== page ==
The Treasury has set out plans on how ring-fenced retail banks will operate in its latest follow-up to the Vickers’ Independent Commission on Banking.
The 86-page White Paper, Banking Reform: Delivering Stability and Supporting a Sustainable Economy, was published in response to recommendations by the commission to ring-fence retail and investment banking activities
In the report the Treasury suggested initially ring-fencing deposits owned by individuals and small and medium-sized businesses, rather than other products such as mortgages.
It said: “The government proposes to take a power to make secondary legislation to define additional mandated activities, which must therefore only be undertaken by ring-fenced banks.
“The government’s expectation is where banks carry out other functions important to the domestic economy, such as the provision of domestic credit to households and SMEs, and payment and transaction services, these will be undertaken by their ring-fenced entities.”
The ring fence would apply to lenders with £25bn of mandated deposits, according to the FSA.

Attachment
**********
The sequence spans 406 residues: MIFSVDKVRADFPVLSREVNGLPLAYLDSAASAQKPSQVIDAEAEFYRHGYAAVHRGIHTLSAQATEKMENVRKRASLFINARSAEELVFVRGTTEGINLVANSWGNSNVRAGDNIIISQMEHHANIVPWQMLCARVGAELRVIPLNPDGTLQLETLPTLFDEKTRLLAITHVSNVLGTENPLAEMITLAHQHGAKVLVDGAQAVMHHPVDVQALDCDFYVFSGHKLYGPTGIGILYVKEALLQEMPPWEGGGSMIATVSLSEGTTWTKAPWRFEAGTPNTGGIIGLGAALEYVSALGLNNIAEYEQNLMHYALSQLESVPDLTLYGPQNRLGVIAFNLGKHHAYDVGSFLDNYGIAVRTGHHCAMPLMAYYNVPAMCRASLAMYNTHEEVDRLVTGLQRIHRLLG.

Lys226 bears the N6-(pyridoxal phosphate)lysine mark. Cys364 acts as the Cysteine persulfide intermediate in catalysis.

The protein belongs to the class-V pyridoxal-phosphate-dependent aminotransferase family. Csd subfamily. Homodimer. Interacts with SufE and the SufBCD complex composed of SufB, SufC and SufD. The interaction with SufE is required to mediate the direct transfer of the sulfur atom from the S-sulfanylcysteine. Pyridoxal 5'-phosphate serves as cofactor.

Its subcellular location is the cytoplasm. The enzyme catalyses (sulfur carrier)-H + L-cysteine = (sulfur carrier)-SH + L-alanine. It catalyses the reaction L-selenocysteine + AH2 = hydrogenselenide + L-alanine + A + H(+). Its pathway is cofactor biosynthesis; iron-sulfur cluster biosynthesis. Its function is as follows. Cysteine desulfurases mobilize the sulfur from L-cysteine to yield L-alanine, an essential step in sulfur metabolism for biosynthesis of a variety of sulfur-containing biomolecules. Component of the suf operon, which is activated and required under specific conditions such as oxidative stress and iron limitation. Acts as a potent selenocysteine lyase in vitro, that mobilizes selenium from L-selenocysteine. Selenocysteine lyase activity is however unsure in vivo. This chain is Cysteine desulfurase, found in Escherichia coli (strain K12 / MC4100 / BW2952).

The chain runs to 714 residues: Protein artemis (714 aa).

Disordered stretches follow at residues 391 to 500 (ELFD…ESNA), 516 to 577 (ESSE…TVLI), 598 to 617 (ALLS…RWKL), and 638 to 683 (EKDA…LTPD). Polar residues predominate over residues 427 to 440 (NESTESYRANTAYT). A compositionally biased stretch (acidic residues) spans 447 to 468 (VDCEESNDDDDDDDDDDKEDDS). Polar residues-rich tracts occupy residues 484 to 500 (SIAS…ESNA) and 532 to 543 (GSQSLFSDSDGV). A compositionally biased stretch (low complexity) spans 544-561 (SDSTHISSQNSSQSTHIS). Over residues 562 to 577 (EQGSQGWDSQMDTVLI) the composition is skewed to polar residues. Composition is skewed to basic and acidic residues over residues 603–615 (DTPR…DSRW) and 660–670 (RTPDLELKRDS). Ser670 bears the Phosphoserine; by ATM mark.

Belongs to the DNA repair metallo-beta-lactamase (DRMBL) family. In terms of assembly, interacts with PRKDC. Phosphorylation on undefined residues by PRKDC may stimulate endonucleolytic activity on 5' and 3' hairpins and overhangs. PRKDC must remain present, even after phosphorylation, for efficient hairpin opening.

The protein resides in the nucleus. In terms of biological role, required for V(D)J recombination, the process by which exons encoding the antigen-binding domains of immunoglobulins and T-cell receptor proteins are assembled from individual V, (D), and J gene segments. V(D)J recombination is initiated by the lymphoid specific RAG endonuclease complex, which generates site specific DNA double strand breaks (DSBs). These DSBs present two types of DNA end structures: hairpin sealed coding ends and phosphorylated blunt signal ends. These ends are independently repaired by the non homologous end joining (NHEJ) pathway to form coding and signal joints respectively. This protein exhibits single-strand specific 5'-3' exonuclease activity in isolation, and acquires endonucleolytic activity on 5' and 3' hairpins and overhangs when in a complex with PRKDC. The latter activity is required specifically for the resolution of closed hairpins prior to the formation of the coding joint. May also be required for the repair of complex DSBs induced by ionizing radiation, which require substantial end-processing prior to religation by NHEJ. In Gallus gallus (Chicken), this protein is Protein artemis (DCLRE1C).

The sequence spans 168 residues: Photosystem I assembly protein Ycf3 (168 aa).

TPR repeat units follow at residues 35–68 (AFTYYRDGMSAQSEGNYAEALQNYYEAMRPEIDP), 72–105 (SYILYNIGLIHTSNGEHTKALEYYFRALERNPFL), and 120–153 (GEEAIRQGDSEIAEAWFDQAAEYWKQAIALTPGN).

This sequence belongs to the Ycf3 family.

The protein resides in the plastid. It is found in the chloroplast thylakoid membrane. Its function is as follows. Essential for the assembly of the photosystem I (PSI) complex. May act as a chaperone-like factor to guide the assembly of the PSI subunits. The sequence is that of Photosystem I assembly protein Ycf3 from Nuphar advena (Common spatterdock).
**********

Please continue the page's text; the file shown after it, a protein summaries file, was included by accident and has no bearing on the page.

The document also proposed that high net-worth individuals with between £250,000 and £750,000 of “free and investable assets” with a single bank would also not fall into the ring fence.
The government has also asked for views on how structured deposits should be treated and suggest a ring-fenced bank may be permitted to provide “simple” derivative products.
Listing specific activities that should be prohibited for ring-fenced banks, it highlighted trading in securities or derivatives, secondary market purchases, securitisation of assets outside the ring fence and underwriting of securities issues.
According to the document, all legislation will be introduced by the end of parliament in May 2015, with banks given until 2019 to comply.
The British Bankers’ Association welcomed the proposals but warned that the cost of the changes could cost £7bn a year.
Richard Lloyd, executive director of consumer watchdog Which?, described the proposals as a “major step towards restoring consumer confidence and transforming the culture of banking”.
Bob Lyddon, managing director of the international banking association IBOS, claimed the proposals did not address the cause of the financial crisis.
He said: “The problems were not caused within investment banking divisions of big universal banks, but in secondary banks that were an instrument of government policy. When the whole model blew up the damage naturally fell on to the banking system.”
Mr Lyddon claimed the measures would distract attention by introducing measures that were irrelevant to the causes of the crisis and would only cause damage to banks’ international network
Nick Evans, financial planner for Hertfordshire-based One Life Wealth Planning, said: “If this brings confidence back to the UK banking system, that is a good thing. However the costs have to be passed on somewhere.”